“What was your mother’s name?”
“Anna. She had hair as black as midnight.”
“She must’ve been beautiful.”
“Aye.” They paused for a lumbering cart pulled by a donkey to pass. “Mr. Donnelly thinks you’re as pretty as a spring mornin’.”
Darcy stopped in her tracks. “Vaughn said that?”
“Aye. He said you looked as delicate as a field pansy, but were hardy as bilberry.”
Darcy’s neck warmed all the way up to her cheeks and she touched her face in discomfiture. Was “hardy” the same as saying she had a “strong constitution,” as her father had described her? “Why ever was Vaughn talking so foolishly?”
“I started it, sayin’ you was kind.”
“Well, enough foolery. Let’s finish our errand, then I’ll take you home with me while I prepare a meal to leave for my father.” After that chore was done, she gathered a blanket, towel and soap, and they headed for the Donnellys’.
She made up the narrow bed before the sound of an approaching team and wagon reached them. Rory ran out to help Vaughn take care of the animals, and she quickly prepared a cottage pie and boiled potatoes.
The whole while Rory’s words wrapped around her heart: Mr. Donnelly thinks you’re as pretty as a spring mornin’.
The door opened and her heart leaped unexpectedly.
“A pleasure, it is, to come home to a fine meal on the table,” Vaughn told her. “Are you stayin’ t’ eat?”
His acknowledgment of her efforts warmed her through and through. She glanced at Shad, who gave her a nod. “I suppose I will.”
“You changed your dress.” Vaughn’s eyes sparkled with approval. “This one matches the color of your eyes.”
Heart fluttering, she glanced down at the matching apron that fit over her dress like a loose vest, with two rows of buttons up the front.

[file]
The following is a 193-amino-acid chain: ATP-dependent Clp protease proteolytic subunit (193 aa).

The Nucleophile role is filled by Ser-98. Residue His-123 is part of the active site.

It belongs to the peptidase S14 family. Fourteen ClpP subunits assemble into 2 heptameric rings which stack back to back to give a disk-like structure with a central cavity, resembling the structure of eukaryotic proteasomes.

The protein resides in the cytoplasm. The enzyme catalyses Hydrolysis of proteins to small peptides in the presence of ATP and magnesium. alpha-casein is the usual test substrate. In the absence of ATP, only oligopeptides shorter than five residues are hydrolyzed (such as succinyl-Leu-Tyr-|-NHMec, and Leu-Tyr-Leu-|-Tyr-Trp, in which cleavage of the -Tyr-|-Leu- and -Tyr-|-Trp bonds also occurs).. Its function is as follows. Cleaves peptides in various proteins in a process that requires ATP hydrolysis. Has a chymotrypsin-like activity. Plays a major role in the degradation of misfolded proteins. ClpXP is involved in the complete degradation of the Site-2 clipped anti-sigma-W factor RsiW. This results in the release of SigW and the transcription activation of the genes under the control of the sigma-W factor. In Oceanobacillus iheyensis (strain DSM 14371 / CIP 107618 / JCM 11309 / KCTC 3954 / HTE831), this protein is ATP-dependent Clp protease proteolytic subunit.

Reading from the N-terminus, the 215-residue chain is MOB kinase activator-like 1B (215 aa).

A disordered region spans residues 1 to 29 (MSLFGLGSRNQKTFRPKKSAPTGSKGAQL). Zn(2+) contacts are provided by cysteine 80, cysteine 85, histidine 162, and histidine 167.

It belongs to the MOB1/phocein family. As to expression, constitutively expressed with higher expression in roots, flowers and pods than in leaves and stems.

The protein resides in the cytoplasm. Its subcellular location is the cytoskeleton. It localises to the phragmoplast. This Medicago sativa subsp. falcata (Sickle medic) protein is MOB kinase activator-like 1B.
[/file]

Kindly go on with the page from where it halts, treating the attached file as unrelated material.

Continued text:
“There are a few aprons similar to yours in the bottom of Da’s trunk. They belonged to my mother. I remember her wearin’ them as she went about her kitchen tasks.”
“I have all of my mother’s handkerchiefs and a box of her hair combs,” she said with an understanding nod. “I haven’t used the handkerchiefs. For a long time they smelled like the sachet in her drawer. I wear the combs occasionally, and it’s comforting to know she used the very same ones in her hair.”
Vaughn’s soft expression told her he cherished similar memories. Their shared sense of loss wove yet another silken bond between them.
“Where’s her restin’ place?” Rory asked.
The question reminded Darcy that Rory’s loss was more recent. Darcy served the cottage pie and answered, “The churchyard cemetery.”
“Your mother, too?” the lad asked Vaughn. At the responding nod, Rory said, “Me mother’s buried out back of the workhouse.”
Darcy and Vaughn exchanged an understanding look of compassion.
“This tastes mighty fine.” Vaughn’s father shifted the subject. “How did we fall into such good fortune?”